This morning I was reading in the Scriptures and came across this “nugget” that became a point of meditation:
“When I was a son to my father…he taught me and said to me, ‘Let your heart hold fast to my words; keep my commandments and live.”
Solomon is writing here to his son about the lessons of King David to Solomon. There are several things about this that resonate with me:
- Fathers are, by design- teachers of their children. It is the father’s responsibility to teach his children, particularly in the area of relating to God. Honestly, by nature of the relationship, a father is always teaching…but it may not be the lesson he hoped to teach.
- Fathers can only confidently teach what they have learned themselves. The reason many dads don’t take a more active role is that they have not devoted themselves to the deep things of God. They know the range and trajectory of their favorite hunting gear. They know the best lure to use for a particular fish. They know the most effective manner to accomplishing their tasks at work. Our relationship and understanding of God deserves no less attention and mastery.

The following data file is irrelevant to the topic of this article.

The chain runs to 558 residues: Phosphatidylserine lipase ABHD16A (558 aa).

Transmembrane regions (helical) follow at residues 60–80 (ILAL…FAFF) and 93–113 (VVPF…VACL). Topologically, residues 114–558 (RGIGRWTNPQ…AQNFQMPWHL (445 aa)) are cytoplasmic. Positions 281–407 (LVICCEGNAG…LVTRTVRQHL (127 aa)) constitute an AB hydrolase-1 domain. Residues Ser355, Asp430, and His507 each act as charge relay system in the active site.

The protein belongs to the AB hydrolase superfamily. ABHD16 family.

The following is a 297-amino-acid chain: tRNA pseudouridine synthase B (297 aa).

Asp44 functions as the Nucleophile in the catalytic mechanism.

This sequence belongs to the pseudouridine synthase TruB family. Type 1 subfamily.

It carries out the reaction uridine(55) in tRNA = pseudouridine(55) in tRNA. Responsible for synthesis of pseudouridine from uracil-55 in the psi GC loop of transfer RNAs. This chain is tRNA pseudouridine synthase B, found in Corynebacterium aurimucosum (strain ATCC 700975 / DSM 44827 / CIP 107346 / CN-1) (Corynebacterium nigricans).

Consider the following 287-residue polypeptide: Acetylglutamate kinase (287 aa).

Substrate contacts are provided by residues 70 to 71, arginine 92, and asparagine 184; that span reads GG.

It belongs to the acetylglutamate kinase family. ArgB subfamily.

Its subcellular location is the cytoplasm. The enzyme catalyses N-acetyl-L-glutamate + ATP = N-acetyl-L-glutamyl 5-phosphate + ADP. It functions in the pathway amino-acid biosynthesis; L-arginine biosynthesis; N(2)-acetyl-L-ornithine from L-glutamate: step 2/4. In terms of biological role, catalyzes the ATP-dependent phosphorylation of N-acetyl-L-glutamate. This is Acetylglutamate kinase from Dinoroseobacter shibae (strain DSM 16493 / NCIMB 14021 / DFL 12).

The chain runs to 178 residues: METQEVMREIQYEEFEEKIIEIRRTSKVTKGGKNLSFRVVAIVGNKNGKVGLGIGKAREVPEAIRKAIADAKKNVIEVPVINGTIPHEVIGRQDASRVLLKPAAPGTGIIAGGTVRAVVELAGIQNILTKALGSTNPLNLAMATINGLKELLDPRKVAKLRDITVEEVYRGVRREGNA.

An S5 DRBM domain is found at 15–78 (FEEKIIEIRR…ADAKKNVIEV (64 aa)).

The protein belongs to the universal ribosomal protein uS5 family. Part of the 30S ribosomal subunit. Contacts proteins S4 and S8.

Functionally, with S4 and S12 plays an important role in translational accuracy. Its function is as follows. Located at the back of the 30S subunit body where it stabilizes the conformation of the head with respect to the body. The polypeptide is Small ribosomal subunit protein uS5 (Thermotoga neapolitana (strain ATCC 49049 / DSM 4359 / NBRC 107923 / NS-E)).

- A Father’s teaching extends to multiple generations. WHat you teach your sons and daughters will be taught to theirs.
- Teaching your children is important. It is important for a number of reasons, not the least of which is that God directed it.
- Many fathers feel inadequate to teach their children. As such, they desire to farm it out to experts like pastors and coaches and other leaders. We can farm out the task, but not the responsibility. Further, if we deal with our own inadequacy properly (but turning to our heavenly Father in utter dependence) then we will learn while teaching.
- Finally, dads need to lighten up sometimes. You can’t teach your kids to be perfect. You have no experience there. Teach them to relate to God perfectly…which means to learn to depend on Him. Model dependence, repentance, and personal devotion. Show them how to apologize for failure/sin by quickly apologizing. Teach them to be dependent by being dependent.
My dad taught me a lot. Probably more than he intended to. I am thankful for that. I am also aware that not every son has a dad like mine. If that’s you, then hear me: “This is no excuse for your continuation of that legacy.” Choose today to change the course and step up to the responsibility God has laid on you. You are accountable to it anyway…you might as well take it seriously and do it right.